I am proud to serve the families and children of Oakland––a city with a tremendous and fascinating history. Oakland has been home to families who have overcome generational poverty. I am proud to be a part of these families’ lives and I’m always touched by the love, hope, and spirits that exists. The landscape of Oakland is experiencing dramatic changes, and I wonder what will become of the families who will be displaced––how will Oakland schools support a broader, inclusive common narrative? I know that as long as I’m working in Oakland education, I will do my part to tell the complete story.
ARISE High School
Grade & Subject: 10th & 12th Grade- English
BA, American Studies & Sociology
Masters in Education
When I first came to this country in fifth grade, I was placed in Mr. Nguyen’s class because he was Vietnamese like me. I didn’t know then how influential he would be in my life. Mr. Nguyen provided a safe home for me at school when home did not feel so safe. He was my teacher, role model, and second father. He laid down the foundation for what it means to be a great teacher––he held high expectations, showed tough love, worked hard, and had a great sense of humor. I remember telling myself, “I want to be a teacher just like him when I grow up.” And here I am.
As a student, and now as a teacher, social justice has been a continuous thread. I went to middle and high school in Alameda. My junior year, I came to McClymonds High School, and was shocked to see the disparity of resources between the communities. I learned first-hand about systemic oppression and the struggles that students of color face. This reality pushed me to graduate from high school, go to college, and come back and teach in my community. Now my students are learning critical skills to improve the material conditions in their own lives, as well as the lives of their families and communities.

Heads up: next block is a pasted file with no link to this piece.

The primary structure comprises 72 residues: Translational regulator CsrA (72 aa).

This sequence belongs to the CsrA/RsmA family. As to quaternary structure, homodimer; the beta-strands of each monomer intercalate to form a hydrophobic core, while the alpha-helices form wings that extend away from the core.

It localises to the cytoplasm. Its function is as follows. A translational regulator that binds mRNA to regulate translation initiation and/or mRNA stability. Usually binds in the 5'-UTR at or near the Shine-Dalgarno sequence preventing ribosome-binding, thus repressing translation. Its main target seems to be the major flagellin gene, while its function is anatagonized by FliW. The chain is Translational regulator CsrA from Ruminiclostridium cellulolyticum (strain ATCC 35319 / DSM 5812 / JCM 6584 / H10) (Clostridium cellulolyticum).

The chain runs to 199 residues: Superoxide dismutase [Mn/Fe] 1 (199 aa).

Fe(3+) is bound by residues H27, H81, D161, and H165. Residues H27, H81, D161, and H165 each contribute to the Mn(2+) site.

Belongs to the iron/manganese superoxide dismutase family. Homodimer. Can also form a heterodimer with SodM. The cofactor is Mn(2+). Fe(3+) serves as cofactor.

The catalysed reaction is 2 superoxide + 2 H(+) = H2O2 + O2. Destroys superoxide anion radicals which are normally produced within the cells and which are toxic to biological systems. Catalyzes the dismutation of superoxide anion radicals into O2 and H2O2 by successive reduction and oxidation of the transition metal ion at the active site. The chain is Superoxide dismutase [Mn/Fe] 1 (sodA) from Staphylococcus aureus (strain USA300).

As a proud Oaklander, I love what I do because I get to inspire students who look like me and who are experiencing the same struggles as I did. I look forward to seeing my warrior intellectuals every day. They are my teachers, and my heart is full whenever I see my students question their own realities and equip themselves with the tools to do better. My students and I are building authentic relationships. I have great hope that these brilliant and beautiful young people will grow into leaders, come back to Oakland, and make positive changes in our community.
I’m building a safe and fun community, where the learning is rigorous, and just as importantly, we are holding each other accountable as a family. Mr. Nguyen would be proud of me.
Life Academy of Health and Bioscience
Grade & Subject: 9th Grade- English & LLI Reading Intervention
University of Southern California: BA- English Literature
Loyola Marymount University: MA- Urban Education, Literacy
While an undergrad at USC, I was thinking of going into nonprofit or social work, when I started mentoring a fourth grade girl named Raquel. She complained a lot about school and her teachers, and I couldn’t understand her because I had always loved school. But when I began working in the schools in Los Angeles, I quickly saw the discrepancy between her education and my public school education back in Chicago. Much of my work today is motivated by the inequity I saw Raquel experience.